Gnats

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Gnat Facts

  • Gnats are not immature stages of flies, but rather tiny adult flying insects.
  • Most household gnats come from eggs deposited in damp soil, such as over-watered potted plants.
  • Gnats do not sting and only female gnats bite.

What Are Gnats?

Contrary to popular belief, gnats are not immature stages of flies, but are actually tiny adult flying insects in the order Diptera that also includes mosquitoes, crane flies, black flies and midges. Gnats belong to several different families, consisting of species numbering 3,000 in 150 genera or more:

  • Mycetophilidae - the fungus gnat family includes members that are attracted to damp areas, such as over-watered houseplants. Mycetophilidae also includes around a dozen species that display bio-luminescence. This light-producing feature is used to attract prey but also makes these species more vulnerable to predators, as well. /li>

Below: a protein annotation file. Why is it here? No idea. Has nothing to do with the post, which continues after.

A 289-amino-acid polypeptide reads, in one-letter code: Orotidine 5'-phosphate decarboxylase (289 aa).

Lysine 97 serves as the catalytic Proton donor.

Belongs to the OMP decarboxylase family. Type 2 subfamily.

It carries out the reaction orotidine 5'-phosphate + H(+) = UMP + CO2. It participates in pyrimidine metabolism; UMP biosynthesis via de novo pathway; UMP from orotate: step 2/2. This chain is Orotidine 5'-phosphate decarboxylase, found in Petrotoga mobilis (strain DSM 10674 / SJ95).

• Sciaridae - dark winged fungus gnats that resemble mosquitoes cause concern for mushroom farmers and can cause problems for homeowners, as they also infest potted plants in homes.
  • Anisipodidae - wood gnats and window gnats form a smaller family of gnats that can be annoying household pests.

Gnats, fruit flies and midges similar but not the same animal
Gnats, fruit flies and midges are often thought of as the same insect but are actually different in many ways. While most household gnats can be annoying and problematic to control, most household species don’t bite or sting like some midges and most mosquitoes. However, some biting, disease carrying gnats cause river blindness in sub-Saharan areas. No-see-ums, or sandflies, fall into the midge family group of tiny flying insects. Midges and some biting gnats need blood meals to reproduce effectively and some of these biting species cause allergic reactions and transmit diseases. Male gnats sometimes form mating swarms that are known as “ghosts.” These swarming events occur usually at dusk; no-see-ums, however, swarm at dawn and at dusk.

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